The Fence, and other non-aggressive stances

Geoff Thompson coined a term, “the fence”.

The fence is a self-defense technique. It’s so simple, but it’s not easy. Basically, the fence is putting your hands up and out in front of you. Poor description, but watch the first video and at about 0:46 you’ll see the fence. Watch the whole video to catch all the subtleties.

The fence aims to control a person: attacker, offensive person, someone in front of you. You’re working to maintain distance, so they cannot get in on you. The thing about the fence is that it’s not necessarily obvious nor aggressive. You have your hands up, you have your hands out. If you’re a person that speaks with your hands, this may not feel too awkward to you but you’ll just have to adapt how you move your hands so they don’t drop below your waist. The fence creates just that — a fence between you and the other person. From there you can control distance, you can use verbal skills to deescalate the situation. If however the situation escalates into violence, the fence puts your hands in a place for immediate action. You can block, trap, strike, parry all from a fence position.

Related to this, consider mantis blocks.

Another such stance some term the “chin-and-elbow cup”. Let’s assume you are right-handed. You will have your right hand cupping your left elbow, and the webbing between the thumb and index finger of your left hand will cradle your chin. This gives you an appearance of being in thought about whatever the dude is talking to you about. Some will say that you should also blade your strong side away. What does this do? It provides your body with coverage: right arm is protecting your mid and lower body, left arm is covering your upper body including having your arm in front of your throat. There are many possibilities and variations on this theme that you can do. Explore.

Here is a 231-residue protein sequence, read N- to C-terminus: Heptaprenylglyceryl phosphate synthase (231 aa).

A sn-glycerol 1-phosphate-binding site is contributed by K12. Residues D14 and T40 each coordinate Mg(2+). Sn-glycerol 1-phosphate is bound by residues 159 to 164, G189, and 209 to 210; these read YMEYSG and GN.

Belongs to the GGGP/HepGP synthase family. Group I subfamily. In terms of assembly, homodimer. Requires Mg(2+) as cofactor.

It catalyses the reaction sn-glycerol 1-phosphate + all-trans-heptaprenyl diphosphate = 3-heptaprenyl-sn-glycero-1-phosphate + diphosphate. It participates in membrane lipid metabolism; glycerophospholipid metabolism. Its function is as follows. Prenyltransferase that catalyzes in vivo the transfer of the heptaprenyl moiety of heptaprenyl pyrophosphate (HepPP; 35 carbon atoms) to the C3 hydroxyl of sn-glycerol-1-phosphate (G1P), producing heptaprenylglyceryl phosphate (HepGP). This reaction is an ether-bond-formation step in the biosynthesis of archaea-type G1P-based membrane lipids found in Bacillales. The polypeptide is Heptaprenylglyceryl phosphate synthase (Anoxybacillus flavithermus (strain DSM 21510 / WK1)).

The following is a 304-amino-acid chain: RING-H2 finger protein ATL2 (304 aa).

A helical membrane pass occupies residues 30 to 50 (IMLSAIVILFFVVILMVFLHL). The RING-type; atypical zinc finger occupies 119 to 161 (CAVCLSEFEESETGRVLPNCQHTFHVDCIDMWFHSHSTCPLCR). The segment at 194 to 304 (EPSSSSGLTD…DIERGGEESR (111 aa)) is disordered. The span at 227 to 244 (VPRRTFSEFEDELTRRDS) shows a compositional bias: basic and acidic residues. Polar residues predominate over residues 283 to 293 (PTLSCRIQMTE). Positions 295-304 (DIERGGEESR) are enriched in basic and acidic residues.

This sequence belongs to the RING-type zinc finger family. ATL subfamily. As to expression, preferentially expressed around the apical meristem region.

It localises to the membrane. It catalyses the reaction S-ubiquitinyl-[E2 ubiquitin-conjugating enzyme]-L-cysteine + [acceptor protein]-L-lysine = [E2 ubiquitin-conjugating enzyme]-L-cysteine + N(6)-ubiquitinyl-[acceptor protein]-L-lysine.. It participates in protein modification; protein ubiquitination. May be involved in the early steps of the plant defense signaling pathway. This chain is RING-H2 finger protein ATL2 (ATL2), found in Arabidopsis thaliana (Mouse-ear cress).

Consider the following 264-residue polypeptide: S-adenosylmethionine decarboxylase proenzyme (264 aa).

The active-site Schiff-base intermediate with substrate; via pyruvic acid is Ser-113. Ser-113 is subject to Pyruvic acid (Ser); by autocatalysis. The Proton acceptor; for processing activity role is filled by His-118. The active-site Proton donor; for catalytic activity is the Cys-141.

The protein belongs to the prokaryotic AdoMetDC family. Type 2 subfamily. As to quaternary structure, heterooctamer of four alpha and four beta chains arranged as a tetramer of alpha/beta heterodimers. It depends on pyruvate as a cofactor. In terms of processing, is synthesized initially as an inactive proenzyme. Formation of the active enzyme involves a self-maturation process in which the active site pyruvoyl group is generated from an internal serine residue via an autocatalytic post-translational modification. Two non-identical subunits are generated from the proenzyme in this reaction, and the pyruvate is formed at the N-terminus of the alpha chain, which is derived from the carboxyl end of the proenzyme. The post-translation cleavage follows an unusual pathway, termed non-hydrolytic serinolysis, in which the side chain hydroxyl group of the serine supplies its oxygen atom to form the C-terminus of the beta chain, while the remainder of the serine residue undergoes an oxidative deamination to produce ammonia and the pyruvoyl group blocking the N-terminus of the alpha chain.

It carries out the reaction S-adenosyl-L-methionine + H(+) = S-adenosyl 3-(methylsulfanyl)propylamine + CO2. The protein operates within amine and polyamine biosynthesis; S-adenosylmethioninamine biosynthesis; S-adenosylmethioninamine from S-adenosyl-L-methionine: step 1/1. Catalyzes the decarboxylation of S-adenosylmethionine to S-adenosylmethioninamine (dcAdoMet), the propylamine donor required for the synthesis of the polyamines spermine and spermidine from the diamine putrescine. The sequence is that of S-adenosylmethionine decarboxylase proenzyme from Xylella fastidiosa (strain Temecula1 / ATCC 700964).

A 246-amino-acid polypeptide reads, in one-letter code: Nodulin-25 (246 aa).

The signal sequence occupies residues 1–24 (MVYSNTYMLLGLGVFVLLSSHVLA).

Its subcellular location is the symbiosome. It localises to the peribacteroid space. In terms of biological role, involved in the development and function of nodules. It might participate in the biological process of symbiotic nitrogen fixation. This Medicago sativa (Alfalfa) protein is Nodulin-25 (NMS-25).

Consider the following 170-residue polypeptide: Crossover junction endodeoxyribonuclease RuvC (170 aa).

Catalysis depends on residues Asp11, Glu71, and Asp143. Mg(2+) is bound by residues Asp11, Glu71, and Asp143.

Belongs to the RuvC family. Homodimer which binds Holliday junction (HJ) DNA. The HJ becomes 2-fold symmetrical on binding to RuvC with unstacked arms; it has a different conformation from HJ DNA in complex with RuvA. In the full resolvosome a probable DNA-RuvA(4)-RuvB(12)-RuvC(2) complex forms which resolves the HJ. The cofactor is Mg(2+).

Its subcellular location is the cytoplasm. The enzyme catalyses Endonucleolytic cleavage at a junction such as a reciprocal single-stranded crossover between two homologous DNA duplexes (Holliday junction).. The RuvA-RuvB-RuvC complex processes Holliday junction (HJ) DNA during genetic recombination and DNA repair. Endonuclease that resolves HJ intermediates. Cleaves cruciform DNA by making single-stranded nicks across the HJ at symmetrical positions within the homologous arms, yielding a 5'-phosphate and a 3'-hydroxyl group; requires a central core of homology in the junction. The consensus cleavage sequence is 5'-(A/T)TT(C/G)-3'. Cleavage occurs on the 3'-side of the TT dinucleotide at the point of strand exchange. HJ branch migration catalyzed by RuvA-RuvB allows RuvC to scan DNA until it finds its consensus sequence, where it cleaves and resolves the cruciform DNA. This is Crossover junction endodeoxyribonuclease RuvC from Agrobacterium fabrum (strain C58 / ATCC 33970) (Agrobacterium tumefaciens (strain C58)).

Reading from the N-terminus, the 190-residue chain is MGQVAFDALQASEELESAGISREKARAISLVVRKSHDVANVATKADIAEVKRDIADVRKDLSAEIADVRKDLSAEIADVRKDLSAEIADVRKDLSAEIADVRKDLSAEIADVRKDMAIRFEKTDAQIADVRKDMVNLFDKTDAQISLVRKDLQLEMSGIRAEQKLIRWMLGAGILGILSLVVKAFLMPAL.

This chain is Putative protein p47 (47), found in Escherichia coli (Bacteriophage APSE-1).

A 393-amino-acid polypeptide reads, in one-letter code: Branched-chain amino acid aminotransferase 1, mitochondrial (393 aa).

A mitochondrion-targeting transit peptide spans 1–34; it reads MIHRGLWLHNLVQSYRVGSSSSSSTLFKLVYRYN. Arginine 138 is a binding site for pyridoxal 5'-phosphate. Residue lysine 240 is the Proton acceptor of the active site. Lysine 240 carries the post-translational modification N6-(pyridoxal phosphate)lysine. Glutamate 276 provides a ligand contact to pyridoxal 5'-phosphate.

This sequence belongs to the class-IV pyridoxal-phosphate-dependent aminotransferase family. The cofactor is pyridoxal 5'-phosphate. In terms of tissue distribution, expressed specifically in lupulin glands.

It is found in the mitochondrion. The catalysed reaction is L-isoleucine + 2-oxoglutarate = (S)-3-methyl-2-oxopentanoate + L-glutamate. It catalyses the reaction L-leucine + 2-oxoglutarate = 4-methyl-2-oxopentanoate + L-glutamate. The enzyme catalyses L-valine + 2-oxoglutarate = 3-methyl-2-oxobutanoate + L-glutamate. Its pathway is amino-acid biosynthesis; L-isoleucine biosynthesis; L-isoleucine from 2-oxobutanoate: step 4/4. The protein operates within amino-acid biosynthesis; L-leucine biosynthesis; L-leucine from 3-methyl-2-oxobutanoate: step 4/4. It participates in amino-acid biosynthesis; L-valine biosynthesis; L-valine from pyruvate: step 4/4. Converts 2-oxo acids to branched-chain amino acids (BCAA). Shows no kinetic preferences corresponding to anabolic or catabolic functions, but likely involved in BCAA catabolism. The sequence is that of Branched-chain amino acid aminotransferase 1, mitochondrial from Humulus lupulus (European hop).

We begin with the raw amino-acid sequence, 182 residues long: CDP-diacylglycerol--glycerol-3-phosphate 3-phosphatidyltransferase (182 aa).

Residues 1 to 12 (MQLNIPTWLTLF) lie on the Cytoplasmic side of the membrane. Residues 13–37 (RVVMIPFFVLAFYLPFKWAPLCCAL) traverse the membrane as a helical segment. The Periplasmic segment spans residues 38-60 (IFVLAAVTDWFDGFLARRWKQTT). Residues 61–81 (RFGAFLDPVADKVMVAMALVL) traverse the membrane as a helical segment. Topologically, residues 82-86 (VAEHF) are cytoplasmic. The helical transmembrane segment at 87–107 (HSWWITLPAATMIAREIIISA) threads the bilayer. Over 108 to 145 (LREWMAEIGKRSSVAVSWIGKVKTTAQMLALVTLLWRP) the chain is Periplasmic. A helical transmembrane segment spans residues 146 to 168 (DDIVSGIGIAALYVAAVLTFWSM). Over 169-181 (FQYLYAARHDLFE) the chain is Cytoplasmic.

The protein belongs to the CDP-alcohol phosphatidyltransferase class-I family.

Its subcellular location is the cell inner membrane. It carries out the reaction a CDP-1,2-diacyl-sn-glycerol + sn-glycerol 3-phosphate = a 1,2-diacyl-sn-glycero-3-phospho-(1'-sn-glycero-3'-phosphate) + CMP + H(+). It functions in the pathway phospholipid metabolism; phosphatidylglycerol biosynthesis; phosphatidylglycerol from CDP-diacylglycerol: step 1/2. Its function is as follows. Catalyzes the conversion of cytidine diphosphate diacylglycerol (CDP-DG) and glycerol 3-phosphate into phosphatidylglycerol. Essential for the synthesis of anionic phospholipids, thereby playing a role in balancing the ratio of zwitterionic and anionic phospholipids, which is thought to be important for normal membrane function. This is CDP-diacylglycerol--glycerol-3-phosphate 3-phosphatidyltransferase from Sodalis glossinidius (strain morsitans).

I have a Renzo Gracie book, Mastering Jujitsu, which discusses a stance called the “prayer stance”. Basically it appears as if you are standing with your hands in a prayer-like state, submissive. But of course it’s a deceptive stance in that it allows you to block, strike, drive in, whatever may be necessary.

There’s Tony Blauer’s “flinch” response:

There’s a lot out there that aims to look at self-defense from a non-agressive yet defensively advantageous position. Fences, flinch-response, and other such stances can be a vital part of your self-defense system, useful to help you avoid the problem in the first place or to help you survive and win if things get ugly.

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